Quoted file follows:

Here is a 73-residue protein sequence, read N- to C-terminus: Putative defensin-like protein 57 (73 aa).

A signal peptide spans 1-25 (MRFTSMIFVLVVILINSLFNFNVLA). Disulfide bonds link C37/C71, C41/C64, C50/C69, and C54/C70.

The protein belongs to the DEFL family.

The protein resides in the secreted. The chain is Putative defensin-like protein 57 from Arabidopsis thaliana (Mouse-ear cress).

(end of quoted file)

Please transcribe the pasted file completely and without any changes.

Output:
Here is a 73-residue protein sequence, read N- to C-terminus: Putative defensin-like protein 57 (73 aa).

A signal peptide spans 1-25 (MRFTSMIFVLVVILINSLFNFNVLA). Disulfide bonds link C37/C71, C41/C64, C50/C69, and C54/C70.

The protein belongs to the DEFL family.

The protein resides in the secreted. The chain is Putative defensin-like protein 57 from Arabidopsis thaliana (Mouse-ear cress).